North American law firms outsourcing legal research

They can’t practice on North American soil, but their work often forms the basis American and Canadian lawyers build their legal arguments on.

In recent years, Filipino lawyers retained by outsourced IT services firms in Manila have built a steadily growing online legal process and research market. Legal process and research is among the new tech services being pushed by the Philippine government, which last year saw combined outsourced IT services revenues soar to $7 billion.

Electronic discovery legislation in Canada and the U.S. is largely fueling the demand for outsourced legal work, according to Jay Manahan, director for business development of Sencor, a Philippine online knowledge process outsourcers specializing in legal processes, business intelligence, competitive intelligence research and content development, headquartered in Makati City, the business district of the country.

“Twenty-five years ago, we were purely a data entry shop. E-discovery legislations in the U.S. and Canada, which began surfacing in 2005 and 2006, added another dimension to our attorney-level services,” said Manahan.

The company now employs more than 100 full-time lawyers. That number can swell up to 400 employees during “peak seasons” according to Manahan who looks more like a fresh college graduate than a business executive in his mid-thirties.

“Essentially, we’re a big law firm, but our lawyers don’t appear in the Philippine courts,” Manahan said.

Three-tiered legal services

Of last year’s $7 billion total IT outsourcing revenues, some $5 billion could be credited to work brought in by call centres. So-called knowledge process outsourcing (KPO) such as legal and medical transcription and processing was a close second with more than $1.18 billion in revenues for the same period.

Firms like Sencor typically offer three types of legal services:

• High-end analysis of contracts, articles of incorporations, pleadings as well as preparation of legal documents. This is often carried out by full-time attorneys who have passed the bar.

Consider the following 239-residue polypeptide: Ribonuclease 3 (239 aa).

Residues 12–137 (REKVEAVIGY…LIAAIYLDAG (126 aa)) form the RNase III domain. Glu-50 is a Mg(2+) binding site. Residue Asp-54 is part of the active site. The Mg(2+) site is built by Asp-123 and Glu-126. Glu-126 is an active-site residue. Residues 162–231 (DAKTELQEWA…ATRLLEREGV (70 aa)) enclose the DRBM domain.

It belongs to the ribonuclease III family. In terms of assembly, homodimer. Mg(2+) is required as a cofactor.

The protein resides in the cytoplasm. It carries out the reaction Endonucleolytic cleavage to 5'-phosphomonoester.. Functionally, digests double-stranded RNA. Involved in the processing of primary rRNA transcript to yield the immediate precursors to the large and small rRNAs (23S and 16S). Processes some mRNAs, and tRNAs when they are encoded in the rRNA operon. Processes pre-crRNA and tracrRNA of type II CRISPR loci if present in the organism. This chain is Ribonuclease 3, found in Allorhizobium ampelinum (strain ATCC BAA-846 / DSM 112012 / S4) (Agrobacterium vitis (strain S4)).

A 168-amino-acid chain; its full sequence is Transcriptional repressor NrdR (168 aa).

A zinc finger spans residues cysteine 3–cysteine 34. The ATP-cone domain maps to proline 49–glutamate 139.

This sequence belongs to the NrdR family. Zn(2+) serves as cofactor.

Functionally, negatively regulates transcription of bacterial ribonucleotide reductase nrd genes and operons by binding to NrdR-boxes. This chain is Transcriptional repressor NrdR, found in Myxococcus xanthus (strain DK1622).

• Lower-level legal work such as reviewing legal documents and some legal research. This type of work is primarily done by law school graduates.

• Low-end research and documentation. These are often assigned to law students who have been trained in U.S. and Canadian legal and regulatory requirements and practices

According to Manahan, his company can often save clients up to 50 per cent or more in expenses. “For some services, top-level corporate attorneys in large firms could easily charge anywhere from $300 to $600 per hour for their services. Lawyers in Manila can do the job for half of that amount.”

The 12-hour time-difference between continents provides another market advantage. In many instances, North American clients send over assignments to Manila at the end of the day. While the client sleeps at night, Filipino researchers work on the assignment because it is morning in the Philippines. The client returns to work the next day to find the finished work in his e-mail in-box.

Canadian connections

More Canadian firms are expected to resort to outsourcing IT services in 2010, according to a recent report from IDC Canada.

Canadians are typically slow to adopt global outsourcing compared to the U.S. said Sebastien Ruest, vice-president of service and technology research at IDC Canada.

However, an expected shortfall of some 162,000 IT positions in within the next five years could bump up demand for offshore services. “If 2009 was a strong year for outsourcing in Canada, we can look forward to a positive market for 2010,” Ruest said.

Many North American firms are buckling under the pressure of e-discovery requirements, according to Manahan. “Studies have shown that in some cases organizations have been relying on IT staff to carry out some portions of e-discovery work.”

He said one alternative to ease the burden on staff and to ensure that e-discovery work is up to legal standards is to outsource the job to legal professionals.

“One advantage of using Filipino lawyers is the affinity of the Philippine legal system with those of the U.S. and Canada,” Manahan said.

Currently, Sencor services several large legal firms and small to medium-sized law offices in the U.S. Manahan said his company is also doing legal case summaries for a publisher in Canada.

During a recent business development mission to Canada, Sencor was approached by several Toronto-based law firms for more information about their services, he said.

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